Emu Oil: Benefits, Properties?
Emu oil to treat the damage caused by chemotherapy
The well-known Australian oil used for skin care has been recognized to possess anti-inflammatory properties and repairing the damage to the intestine caused by chemotherapy
LM & SDP
The Emu oil, the typical Australian bird similar to the ostrich, has always been used by Australian Aborigines to soothe inflammation and regenerate the skin to treat wounds and as an anti-inflammatory in general.
Rose to prominence a few years ago because of the use that they have started to do the Hollywood stars: according to regular users would in fact oil properties "miraculous" for the beauty of the skin and the hair which, among 'another, seems to have the ability to arrest the fall.
Star aside, even scientists have been struggling to understand if and how this oil possessed the much vaunted property.
Several studies have been conducted previously, one of the Boston University School of Medicine has at least partly confirmed the quality of the hair fall; another of Albany Medical College has suggested that it is effective in reducing the scars. Instead what we are dealing with today is a new study conducted by researchers at the University of Adelaide in Australia and published in the journal Evidence-Based Complementary and Alternative Medicine.
Dr. Suzanne Abimosleh and colleagues, analyzing the effects of emu oil in laboratory and animal models, have discovered that substances and fat it contains accelerate the repair process by stimulating the growth of intestinal crypts: that part that generates the villi of the intestine that absorb nutrients from the food. A healthy intestine has villi and crypts longer, and these lead to a greater absorption of food and its nutrients.
Specifically, it was noted in the animal model a reduction in the activity associated with the acute inflammatory induced enteropathy.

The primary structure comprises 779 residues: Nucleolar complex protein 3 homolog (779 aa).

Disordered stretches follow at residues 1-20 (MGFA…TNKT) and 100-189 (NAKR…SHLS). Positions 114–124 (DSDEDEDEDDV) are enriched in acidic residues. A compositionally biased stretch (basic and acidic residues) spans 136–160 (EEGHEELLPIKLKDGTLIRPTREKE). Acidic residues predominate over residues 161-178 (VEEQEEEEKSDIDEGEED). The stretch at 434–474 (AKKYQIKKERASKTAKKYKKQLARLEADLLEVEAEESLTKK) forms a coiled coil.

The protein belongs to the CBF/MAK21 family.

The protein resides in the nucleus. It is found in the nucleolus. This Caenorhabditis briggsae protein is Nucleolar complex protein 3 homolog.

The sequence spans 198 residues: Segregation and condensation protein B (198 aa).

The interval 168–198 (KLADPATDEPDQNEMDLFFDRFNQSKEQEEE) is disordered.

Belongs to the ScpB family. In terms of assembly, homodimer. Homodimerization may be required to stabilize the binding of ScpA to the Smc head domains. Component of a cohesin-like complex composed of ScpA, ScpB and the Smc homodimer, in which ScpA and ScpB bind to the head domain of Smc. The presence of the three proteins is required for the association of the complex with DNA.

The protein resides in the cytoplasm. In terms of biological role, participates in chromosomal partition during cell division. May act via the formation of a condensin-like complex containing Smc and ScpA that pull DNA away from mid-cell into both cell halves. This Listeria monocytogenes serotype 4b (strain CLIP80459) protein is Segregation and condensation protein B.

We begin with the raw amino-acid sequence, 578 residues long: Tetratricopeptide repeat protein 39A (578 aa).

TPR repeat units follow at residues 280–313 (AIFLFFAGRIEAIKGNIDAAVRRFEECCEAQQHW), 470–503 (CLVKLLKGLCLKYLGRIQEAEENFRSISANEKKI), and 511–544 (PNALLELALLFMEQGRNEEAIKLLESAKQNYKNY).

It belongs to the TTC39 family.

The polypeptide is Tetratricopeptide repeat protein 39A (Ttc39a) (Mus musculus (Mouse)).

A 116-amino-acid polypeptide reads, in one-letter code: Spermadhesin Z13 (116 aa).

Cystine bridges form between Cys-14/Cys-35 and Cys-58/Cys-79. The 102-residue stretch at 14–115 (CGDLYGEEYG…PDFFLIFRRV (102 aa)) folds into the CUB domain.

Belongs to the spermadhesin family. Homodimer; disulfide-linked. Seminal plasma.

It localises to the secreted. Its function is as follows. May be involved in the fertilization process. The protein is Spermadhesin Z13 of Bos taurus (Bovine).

When there is inflammation of the bowel - the researchers note - caused by disease or mucositis caused by chemotherapy, it happens that among the many problems there is also a malabsorption of food - as well as a possible increased inflammation and ulceration of the intestinal mucosa. It is therefore necessary anti-inflammatory action in respect of the intestine, in order to avoid further damage and failure, even serious.
Given the good results obtained in the laboratory, Abimosleh and colleagues believe that the next step is to evaluate the effects of emu oil in clinical trials, possibly with patients who suffer from conditions such as irritable bowel syndrome.
It's good for the skin and is a potent anti-inflammatory, but know that it can also be good for the gut? We're talking about emu oil. Finished on everyone's lips for a few years, when some of the most famous Hollywood stars began to use it for skin care and hair care, emu oil back to talk to him, thanks to a study conducted by Australian researchers University of Adelaide and published in the journal "Evidence-Based Complementary and Alternative Medicine", according to which this miraculous oil brag extraordinary effects not only in cosmetics, but also in the medical field.
According to the findings from recent analyzes conducted on animals by Dr. Suzanne Abimosleh and his staff, in fact, the fatty acids content in this particular oil (used by Aboriginal people for a very long time), they would have the ability to stimulate the repair process and the growth of intestinal crypts, "with a reduction in activity associated with the acute inflammatory-induced enteropathy."
The researchers stressed the importance of such an effect in patients undergoing chemotherapy, which - among other consequences - also have a malabsorption of food, increased inflammation and a possible ulceration of the intestinal mucosa.
To avoid such damage, it might therefore be useful to take the emu oil, due to its demonstrated anti-inflammatory action. "Disorders of the intestinal tract, - he explained Dr Abimosleh - such as inflammatory diseases and mucositis induced by chemotherapy, are associated with poor absorption of food along with inflammation and ulceration of the mucosa of the part. The variable efficacy of the treatments of these diseases confirms the need to broaden the approaches to more effectively reduce inflammation, prevent injuries and promote healing. "